It doesn't get much better than an American bird turning up in Sussex... except when it's in the South Downs National Park too! The first ever American Robin in Sussex is currently on the east edge of the park, on the fringes of Eastbourne, having been found by a resident birdwatcher last Tuesday.
The male bird is also just the 38th American Robin to be recorded in Britain and Ireland. It is a ubiquitous bird in North America, where the species is largely resident in the USA but birds in Canada and Alaska are long-distance migrants, wintering as far south as Florida and Central America. It might be one of these migratory birds which made a navigational error or got caught in a weather system last autumn, undiscovered until now. Or it might just have recently crossed the Atlantic recently in an unchecked escape movement after recent cold fronts in North America. Even 'resident' populations of birds fly a long way when weather makes feeding difficult, sometimes too far.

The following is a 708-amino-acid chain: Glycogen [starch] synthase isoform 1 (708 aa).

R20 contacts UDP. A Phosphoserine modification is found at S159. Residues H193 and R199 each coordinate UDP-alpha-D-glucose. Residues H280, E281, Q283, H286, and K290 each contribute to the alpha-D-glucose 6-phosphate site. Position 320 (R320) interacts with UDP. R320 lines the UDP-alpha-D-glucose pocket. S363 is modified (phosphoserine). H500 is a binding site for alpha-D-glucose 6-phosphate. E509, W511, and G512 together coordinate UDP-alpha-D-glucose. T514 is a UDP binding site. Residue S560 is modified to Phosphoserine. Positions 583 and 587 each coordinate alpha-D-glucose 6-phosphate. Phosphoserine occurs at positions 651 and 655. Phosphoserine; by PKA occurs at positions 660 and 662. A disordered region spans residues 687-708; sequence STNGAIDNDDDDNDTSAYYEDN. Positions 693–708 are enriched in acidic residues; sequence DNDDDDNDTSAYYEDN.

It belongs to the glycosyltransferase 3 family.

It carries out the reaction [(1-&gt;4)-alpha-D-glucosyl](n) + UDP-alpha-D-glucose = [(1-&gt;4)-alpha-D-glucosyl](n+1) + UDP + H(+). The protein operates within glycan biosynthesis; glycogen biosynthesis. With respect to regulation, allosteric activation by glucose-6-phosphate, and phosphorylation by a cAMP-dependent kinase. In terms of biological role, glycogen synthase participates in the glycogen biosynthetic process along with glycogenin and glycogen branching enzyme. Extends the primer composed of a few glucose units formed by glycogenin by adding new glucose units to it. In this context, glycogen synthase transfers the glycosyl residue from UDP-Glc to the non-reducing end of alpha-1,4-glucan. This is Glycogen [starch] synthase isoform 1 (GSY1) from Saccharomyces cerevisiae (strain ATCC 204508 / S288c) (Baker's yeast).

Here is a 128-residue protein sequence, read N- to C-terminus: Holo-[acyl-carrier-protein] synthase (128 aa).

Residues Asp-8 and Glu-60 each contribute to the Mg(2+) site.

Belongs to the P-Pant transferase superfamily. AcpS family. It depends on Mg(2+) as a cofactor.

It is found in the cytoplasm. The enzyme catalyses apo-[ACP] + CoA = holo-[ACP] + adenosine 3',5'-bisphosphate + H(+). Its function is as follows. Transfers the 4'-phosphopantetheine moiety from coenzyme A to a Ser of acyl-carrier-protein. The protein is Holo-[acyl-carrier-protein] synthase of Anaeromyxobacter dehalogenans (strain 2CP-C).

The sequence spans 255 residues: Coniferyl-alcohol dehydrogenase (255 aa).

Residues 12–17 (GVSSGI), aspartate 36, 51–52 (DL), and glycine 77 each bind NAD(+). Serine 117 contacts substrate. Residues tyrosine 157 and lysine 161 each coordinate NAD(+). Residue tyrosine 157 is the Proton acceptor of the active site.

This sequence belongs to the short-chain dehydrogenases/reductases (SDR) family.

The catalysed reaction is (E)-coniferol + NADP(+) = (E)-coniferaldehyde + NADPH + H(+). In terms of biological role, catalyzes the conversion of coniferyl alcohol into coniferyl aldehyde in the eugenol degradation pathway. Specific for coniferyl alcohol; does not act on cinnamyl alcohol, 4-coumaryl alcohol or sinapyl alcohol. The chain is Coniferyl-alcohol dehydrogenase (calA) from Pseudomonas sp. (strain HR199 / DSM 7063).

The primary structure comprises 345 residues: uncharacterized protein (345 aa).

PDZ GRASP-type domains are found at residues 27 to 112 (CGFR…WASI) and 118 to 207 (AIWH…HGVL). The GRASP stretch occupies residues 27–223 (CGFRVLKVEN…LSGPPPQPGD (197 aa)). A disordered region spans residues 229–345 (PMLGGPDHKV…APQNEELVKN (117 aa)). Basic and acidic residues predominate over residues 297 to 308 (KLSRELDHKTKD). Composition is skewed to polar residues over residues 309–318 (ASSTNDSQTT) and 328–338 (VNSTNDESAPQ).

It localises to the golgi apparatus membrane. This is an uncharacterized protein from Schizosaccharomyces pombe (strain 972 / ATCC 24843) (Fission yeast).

However it got here, the bird is surviving well feeding on berries alongside the local Blackbirds and Song Thrushes. These are actually much closer relatives than our familiar European Robin, which is in the Old World flycatcher family, while the American is a thrush. It was called a 'robin' by colonisers because its orange-red underparts reminded them of their garden birds back home.
You can easily see the American Robin for yourself. It can be seen from the cul-de-sac at the end of Hill Road. There's plenty of parking nearby; take care not to block any access and please be respectful of local residents, who have been very good about all the attention on their neighbourhood's special visitor.